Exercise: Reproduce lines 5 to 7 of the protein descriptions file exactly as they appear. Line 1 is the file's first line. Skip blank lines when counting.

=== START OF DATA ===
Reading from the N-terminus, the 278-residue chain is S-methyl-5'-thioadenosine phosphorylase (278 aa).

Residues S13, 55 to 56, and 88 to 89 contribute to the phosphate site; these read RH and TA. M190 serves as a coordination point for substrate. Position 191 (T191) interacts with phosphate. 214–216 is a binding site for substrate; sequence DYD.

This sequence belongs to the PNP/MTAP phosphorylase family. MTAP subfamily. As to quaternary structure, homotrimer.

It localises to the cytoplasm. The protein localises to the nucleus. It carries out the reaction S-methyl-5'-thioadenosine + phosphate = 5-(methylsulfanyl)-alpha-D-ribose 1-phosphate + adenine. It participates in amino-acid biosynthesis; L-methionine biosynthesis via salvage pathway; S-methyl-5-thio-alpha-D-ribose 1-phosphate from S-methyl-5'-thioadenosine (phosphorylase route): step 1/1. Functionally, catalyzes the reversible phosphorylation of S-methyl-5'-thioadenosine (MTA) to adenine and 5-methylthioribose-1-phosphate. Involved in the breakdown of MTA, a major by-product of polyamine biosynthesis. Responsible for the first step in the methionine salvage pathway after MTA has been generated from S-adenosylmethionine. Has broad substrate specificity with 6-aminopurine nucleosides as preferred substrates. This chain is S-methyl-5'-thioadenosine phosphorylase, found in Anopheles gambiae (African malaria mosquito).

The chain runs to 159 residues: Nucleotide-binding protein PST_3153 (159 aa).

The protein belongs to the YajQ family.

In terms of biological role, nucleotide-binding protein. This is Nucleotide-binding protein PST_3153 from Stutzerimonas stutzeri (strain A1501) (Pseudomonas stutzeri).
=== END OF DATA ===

The chain runs to 159 residues: Nucleotide-binding protein PST_3153 (159 aa).

The protein belongs to the YajQ family.

In terms of biological role, nucleotide-binding protein. This is Nucleotide-binding protein PST_3153 from Stutzerimonas stutzeri (strain A1501) (Pseudomonas stutzeri).